There should be no compulsion in religion. Surely, right has become distinct from wrong; so whosoever refuses to be led by those who transgress, and believes in Allah, has surely grasped a strong handle which knows no breaking. And Allah is All-Hearing, All-Knowing. (Al Quran 2:257)
Kate Kelly stands frozen at an empty intersection in Salt Lake City. There is no traffic coming in either direction.
“I need to wait for the signal,” she says, “I’m obedient, I’m a Mormon.” She laughs, her eyes twinkling behind her thick, retro-style glasses.
But if Ms Kelly thinks she’s an obedient Mormon, her Church leadership does not. She was excommunicated in June for founding a campaign to ordain women to the priesthood.
“You know, normally excommunication in our Church is for really grave sins like murder and child abuse,” she says. “I was excommunicated for stating a fact, which is that men and women are not equal in our Church.”
In the Church of Jesus Christ of Latter-Day Saints (LDS) – which claims a membership of 15 million worldwide – any male from the age of 12 and “in good standing” can join the priesthood. No female can.
Unlike other churches, including the Church of England which last month agreed to allow women priests to be promoted to bishop, the LDS Church does not have a professional priesthood. It operates what it calls a “lay” clergy – male members take turns to fulfil the roles.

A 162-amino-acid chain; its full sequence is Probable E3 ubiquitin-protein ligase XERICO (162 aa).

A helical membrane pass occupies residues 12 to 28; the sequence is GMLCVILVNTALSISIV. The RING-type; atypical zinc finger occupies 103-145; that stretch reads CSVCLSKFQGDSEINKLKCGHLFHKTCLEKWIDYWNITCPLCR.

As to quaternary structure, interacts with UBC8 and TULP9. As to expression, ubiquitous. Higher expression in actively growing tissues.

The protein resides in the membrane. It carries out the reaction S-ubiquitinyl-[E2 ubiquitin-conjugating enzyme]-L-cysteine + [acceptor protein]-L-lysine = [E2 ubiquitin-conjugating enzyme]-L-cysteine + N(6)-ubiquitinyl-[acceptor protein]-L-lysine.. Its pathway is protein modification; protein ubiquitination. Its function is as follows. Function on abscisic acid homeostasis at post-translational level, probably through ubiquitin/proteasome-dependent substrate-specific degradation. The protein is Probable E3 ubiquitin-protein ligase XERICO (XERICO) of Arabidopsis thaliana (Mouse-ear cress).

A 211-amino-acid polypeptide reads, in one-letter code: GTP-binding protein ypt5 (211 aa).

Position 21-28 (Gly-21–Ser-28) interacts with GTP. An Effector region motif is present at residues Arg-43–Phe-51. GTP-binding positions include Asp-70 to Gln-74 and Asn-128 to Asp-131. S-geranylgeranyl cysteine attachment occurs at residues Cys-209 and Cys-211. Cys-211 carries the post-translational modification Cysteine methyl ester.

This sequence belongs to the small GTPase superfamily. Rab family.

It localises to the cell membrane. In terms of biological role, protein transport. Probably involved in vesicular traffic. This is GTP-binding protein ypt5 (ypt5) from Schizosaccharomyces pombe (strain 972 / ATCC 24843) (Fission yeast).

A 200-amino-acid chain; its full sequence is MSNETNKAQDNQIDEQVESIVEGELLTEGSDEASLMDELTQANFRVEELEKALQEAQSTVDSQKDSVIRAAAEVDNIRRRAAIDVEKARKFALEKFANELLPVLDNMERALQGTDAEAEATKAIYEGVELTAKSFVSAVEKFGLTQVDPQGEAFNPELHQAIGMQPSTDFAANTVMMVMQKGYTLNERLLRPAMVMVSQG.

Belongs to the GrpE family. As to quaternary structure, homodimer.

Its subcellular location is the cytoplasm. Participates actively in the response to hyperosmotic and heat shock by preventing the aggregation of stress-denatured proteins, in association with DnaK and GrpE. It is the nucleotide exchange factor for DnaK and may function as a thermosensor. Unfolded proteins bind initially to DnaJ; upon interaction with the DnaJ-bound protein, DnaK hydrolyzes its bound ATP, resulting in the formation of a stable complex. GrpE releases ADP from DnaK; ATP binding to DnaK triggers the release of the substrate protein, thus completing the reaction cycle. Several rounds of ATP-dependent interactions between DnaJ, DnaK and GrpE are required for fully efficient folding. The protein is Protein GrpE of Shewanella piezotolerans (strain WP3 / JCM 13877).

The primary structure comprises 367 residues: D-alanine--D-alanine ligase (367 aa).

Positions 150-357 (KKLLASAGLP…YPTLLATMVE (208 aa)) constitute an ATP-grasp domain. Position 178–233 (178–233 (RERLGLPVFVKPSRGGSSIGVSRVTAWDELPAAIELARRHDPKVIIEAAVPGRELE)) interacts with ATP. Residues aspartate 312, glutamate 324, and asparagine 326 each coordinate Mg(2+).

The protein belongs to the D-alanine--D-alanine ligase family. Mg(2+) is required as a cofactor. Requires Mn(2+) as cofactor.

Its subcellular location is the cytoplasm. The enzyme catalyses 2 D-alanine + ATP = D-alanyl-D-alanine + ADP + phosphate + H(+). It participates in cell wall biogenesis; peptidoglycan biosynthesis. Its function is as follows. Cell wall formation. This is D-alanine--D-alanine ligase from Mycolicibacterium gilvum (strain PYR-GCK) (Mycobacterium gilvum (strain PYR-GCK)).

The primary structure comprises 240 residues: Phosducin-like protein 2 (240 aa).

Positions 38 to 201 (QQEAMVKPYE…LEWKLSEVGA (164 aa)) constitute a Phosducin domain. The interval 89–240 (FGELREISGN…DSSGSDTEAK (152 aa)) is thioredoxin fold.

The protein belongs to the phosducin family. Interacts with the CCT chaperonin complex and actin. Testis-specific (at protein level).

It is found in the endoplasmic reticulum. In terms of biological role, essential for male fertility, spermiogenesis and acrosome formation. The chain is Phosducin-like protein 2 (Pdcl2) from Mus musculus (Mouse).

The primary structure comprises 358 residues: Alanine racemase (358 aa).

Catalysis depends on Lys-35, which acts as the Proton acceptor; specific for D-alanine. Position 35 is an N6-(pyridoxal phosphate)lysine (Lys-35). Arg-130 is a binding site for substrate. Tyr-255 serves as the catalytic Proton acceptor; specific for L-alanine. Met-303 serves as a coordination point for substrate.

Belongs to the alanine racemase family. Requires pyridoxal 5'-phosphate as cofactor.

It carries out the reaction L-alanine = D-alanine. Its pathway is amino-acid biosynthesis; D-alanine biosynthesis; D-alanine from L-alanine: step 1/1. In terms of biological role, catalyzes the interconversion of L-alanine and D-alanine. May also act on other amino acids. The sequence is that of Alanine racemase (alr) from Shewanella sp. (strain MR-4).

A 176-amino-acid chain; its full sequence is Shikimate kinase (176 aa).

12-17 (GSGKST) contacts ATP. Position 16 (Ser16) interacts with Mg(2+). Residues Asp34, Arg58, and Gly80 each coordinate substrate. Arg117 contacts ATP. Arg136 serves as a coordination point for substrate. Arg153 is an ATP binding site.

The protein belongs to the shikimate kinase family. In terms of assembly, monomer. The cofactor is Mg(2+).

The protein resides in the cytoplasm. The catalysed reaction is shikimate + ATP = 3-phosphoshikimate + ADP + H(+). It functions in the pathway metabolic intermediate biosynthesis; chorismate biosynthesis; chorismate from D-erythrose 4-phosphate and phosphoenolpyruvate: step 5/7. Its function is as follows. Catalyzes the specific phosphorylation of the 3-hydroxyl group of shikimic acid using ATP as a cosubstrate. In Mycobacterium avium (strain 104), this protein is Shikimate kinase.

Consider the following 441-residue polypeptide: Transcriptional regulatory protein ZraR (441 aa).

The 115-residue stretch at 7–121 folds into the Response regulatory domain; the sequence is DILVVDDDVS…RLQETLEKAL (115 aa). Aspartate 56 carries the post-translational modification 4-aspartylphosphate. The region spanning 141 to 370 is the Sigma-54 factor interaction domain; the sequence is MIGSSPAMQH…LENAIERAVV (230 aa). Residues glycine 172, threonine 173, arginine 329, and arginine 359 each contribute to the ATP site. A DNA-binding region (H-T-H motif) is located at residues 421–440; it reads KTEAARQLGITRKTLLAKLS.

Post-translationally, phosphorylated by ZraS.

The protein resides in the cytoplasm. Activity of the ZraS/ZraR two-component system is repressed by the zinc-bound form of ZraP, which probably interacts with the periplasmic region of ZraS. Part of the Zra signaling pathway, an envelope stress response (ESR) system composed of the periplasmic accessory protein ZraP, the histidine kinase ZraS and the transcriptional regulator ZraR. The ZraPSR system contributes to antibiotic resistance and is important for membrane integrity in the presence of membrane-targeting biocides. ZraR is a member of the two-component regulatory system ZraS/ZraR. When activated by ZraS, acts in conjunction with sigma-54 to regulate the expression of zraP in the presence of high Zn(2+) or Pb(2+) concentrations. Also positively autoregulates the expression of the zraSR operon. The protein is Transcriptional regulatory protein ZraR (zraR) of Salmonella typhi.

Take the bishop of Ms Kelly’s former ward in Virginia – the man who excommunicated her. He is a lawyer for ExxonMobil.
She is also a lawyer, a human rights lawyer, and she sounds like one as she dissects the process her bishop and other male leaders followed to remove her from the Mormon faith.
“We’re talking about an Inquisition,” she says. “The men who punished me think they are kicking me out of heaven.”
Frankly, there’s a soul at stake here and we’re concerned about that”
Mike Otterson Latter-Day Saints
The 33-year-old clearly does not agree, and she is unrepentant for founding the web-based group, Ordain Women, where several hundred men and women have posted their profiles in support.
While there have been earlier calls for the ordination of Mormon women, Ms Kelly’s group posed a new challenge, using the web and modern, political methods to agitate for change. That prompted the Church leadership to take tough action.
Mike Otterson, the managing director of public affairs for the LDS, says he will not speak specifically about Ms Kelly’s case, but he insists that the excommunication process is always fair, conducted locally, and decided only after careful consideration.
“We often refer to these proceedings as courts of love,” he says.
“We show a great deal of patience, because ultimately, frankly, there’s a soul at stake here and we’re concerned about that.”
He insists that women already have a lot of responsibility in the Church, including the right to preach from the pulpit, but that most women do not seek the priesthood.
Ms Kelly was excommunicated for apostasy. Dictionaries define an apostate as someone who renounces their faith. But in Mormonism questioning church teaching and, “especially encouraging other people to take the same position,” says Mike Otterson, will qualify someone as an “apostate”.